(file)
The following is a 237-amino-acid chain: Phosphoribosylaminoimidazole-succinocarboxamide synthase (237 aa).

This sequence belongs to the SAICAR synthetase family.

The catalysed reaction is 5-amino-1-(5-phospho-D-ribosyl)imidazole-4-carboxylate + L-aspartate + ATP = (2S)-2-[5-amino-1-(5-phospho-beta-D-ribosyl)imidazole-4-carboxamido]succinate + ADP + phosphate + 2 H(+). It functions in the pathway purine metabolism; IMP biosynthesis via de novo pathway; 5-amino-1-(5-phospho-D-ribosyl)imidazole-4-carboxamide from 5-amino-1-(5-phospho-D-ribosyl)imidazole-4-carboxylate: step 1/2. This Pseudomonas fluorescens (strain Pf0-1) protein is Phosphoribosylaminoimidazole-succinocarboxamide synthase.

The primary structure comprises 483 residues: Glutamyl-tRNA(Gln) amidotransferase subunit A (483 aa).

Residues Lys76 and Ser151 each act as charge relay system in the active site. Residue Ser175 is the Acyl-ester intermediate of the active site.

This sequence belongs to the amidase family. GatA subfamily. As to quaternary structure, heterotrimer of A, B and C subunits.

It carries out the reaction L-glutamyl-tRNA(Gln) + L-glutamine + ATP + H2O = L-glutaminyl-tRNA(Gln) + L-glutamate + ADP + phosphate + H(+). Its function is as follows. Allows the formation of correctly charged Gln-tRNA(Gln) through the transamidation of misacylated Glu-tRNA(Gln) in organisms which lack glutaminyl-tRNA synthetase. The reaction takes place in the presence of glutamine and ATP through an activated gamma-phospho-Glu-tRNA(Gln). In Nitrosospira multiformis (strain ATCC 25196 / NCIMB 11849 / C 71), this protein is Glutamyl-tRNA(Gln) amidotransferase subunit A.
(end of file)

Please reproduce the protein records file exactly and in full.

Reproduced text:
The following is a 237-amino-acid chain: Phosphoribosylaminoimidazole-succinocarboxamide synthase (237 aa).

This sequence belongs to the SAICAR synthetase family.

The catalysed reaction is 5-amino-1-(5-phospho-D-ribosyl)imidazole-4-carboxylate + L-aspartate + ATP = (2S)-2-[5-amino-1-(5-phospho-beta-D-ribosyl)imidazole-4-carboxamido]succinate + ADP + phosphate + 2 H(+). It functions in the pathway purine metabolism; IMP biosynthesis via de novo pathway; 5-amino-1-(5-phospho-D-ribosyl)imidazole-4-carboxamide from 5-amino-1-(5-phospho-D-ribosyl)imidazole-4-carboxylate: step 1/2. This Pseudomonas fluorescens (strain Pf0-1) protein is Phosphoribosylaminoimidazole-succinocarboxamide synthase.

The primary structure comprises 483 residues: Glutamyl-tRNA(Gln) amidotransferase subunit A (483 aa).

Residues Lys76 and Ser151 each act as charge relay system in the active site. Residue Ser175 is the Acyl-ester intermediate of the active site.

This sequence belongs to the amidase family. GatA subfamily. As to quaternary structure, heterotrimer of A, B and C subunits.

It carries out the reaction L-glutamyl-tRNA(Gln) + L-glutamine + ATP + H2O = L-glutaminyl-tRNA(Gln) + L-glutamate + ADP + phosphate + H(+). Its function is as follows. Allows the formation of correctly charged Gln-tRNA(Gln) through the transamidation of misacylated Glu-tRNA(Gln) in organisms which lack glutaminyl-tRNA synthetase. The reaction takes place in the presence of glutamine and ATP through an activated gamma-phospho-Glu-tRNA(Gln). In Nitrosospira multiformis (strain ATCC 25196 / NCIMB 11849 / C 71), this protein is Glutamyl-tRNA(Gln) amidotransferase subunit A.